We know you didn't ask for any of this. Neither did we.  Lorien chose you, as it did us.  It gave you Legacies so you could help defend the world.  We can train you to use your new abilities.  We can show you how to fight.  But it's your decision if you want to join us. You will have to put your life on the line, and not everyone may survive.  Not all of us have.

They killed Number One in Malaysia.
Number Two in England.
Number Three in Kenya.
Number Eight in Florida.
...And Sarah Hart in Mexico.

They've taken my home, my family, my friends, and now the person I love more than anything.

I am John Smith.  I am Number Four.  I have nothing left to lose-and that is their biggest mistake.

Review:  I enjoyed reading this series but I am glad that it is finished.  This book, as well as several others in the series, moved very slowly at times.  In this book's case, the first couple hundred pages were lacking action.  The series had to end with a major battle between the Garde and Setrakus Ra so I was not surprised by the ending in any way, shape or form.  The ending was predictable and somewhat anticlimactic.

Rating: 3.5 stars

To see my review of I Am Fourclick here.
To see my review of The Power of Sixclick here.
To see my review of The Rise of Nineclick here.
To see my review of The Fall of Fiveclick here.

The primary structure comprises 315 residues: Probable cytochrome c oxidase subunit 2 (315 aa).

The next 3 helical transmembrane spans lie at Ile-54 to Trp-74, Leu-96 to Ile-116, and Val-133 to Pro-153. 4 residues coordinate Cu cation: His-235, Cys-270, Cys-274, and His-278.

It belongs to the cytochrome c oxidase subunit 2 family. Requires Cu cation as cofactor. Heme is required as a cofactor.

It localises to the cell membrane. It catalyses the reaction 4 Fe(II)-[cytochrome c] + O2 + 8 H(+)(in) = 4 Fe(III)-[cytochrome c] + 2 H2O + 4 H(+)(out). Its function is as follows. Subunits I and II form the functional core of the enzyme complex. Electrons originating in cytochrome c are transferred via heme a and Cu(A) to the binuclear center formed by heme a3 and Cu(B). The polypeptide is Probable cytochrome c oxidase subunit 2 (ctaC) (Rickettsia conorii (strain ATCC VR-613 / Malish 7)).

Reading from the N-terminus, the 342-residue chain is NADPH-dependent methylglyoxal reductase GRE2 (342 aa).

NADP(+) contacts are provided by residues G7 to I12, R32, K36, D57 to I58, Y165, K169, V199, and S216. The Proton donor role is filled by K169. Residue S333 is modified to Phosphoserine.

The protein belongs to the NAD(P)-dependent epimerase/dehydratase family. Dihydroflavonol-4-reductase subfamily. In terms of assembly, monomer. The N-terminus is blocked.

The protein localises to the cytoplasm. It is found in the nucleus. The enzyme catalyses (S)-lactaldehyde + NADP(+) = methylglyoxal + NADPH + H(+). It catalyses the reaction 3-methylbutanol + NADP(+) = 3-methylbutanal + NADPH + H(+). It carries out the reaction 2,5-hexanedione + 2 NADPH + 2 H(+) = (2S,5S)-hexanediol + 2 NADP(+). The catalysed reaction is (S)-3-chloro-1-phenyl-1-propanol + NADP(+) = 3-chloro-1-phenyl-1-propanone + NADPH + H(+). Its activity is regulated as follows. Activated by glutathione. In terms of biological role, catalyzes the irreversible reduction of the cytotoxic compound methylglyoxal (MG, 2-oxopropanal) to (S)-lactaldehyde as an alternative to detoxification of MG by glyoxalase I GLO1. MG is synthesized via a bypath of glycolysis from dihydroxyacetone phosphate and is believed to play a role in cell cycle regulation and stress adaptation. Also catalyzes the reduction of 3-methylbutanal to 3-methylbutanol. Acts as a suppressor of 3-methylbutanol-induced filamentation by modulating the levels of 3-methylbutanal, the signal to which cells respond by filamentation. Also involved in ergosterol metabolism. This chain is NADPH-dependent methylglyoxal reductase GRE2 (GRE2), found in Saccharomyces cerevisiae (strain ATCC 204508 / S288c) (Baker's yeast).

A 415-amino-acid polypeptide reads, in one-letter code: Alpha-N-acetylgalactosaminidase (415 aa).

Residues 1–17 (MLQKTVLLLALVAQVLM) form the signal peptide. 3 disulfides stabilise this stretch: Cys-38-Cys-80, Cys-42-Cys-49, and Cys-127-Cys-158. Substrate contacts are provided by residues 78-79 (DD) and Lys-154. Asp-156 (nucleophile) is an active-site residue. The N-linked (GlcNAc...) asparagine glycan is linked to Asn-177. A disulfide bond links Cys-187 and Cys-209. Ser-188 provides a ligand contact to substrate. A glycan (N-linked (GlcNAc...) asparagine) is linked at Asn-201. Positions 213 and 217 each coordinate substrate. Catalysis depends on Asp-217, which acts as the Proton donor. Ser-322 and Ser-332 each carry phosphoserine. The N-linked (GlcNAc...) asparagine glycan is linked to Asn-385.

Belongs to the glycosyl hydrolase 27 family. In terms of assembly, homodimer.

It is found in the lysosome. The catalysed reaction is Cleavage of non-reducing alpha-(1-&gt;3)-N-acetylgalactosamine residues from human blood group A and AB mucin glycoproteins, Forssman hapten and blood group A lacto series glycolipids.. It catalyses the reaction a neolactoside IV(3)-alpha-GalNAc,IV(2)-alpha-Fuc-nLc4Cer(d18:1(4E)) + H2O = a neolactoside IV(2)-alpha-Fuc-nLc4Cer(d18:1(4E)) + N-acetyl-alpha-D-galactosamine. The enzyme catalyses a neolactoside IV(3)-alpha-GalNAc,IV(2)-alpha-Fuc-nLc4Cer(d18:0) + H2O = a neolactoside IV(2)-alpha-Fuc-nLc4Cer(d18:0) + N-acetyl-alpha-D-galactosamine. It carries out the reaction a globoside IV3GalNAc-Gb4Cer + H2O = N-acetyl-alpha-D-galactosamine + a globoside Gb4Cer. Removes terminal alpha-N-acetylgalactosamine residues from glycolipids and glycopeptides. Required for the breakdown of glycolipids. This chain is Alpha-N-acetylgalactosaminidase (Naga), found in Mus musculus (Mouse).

To see my review of The Revenge of Sevenclick here.
To see my review of The Fate of Ten, click here.
To read my review of I Am Number Four, The Legacies: Lost Files 1-3click here.
To read my review of I Am Number Four; Secret Histories: Lost Files 4-6click here.

Thursday, September 8, 2016

Mother Bruce

Mother Bruce
by Ryan T. Higgins

Genre: Picture Book

Synopsis:  Bruce the bear likes to keep to himself. That, and eat eggs. But when his hard-boiled goose eggs turn out to be real, live goslings, he starts to lose his appetite. And even worse, the goslings are convinced he's their mother. Bruce tries to get the geese to go south, but he can't seem to rid himself of his new companions. What's a bear to do?
from GoodReads

Review:  I don't get to read picture books very often any more and I'm so glad that I asked my kids if I could read them a picture book last night instead of a chapter book.  This book was quite funny and had me giggling at the grumpy bear and his trials.  The humor in this book pokes fun at some things (locally sourced food, organic, etc) and is very clever.  I probably laughed more than my kids.  I love the expressions on Bruce's face throughout the book.  Definitely a fun read!

Rating: 5 stars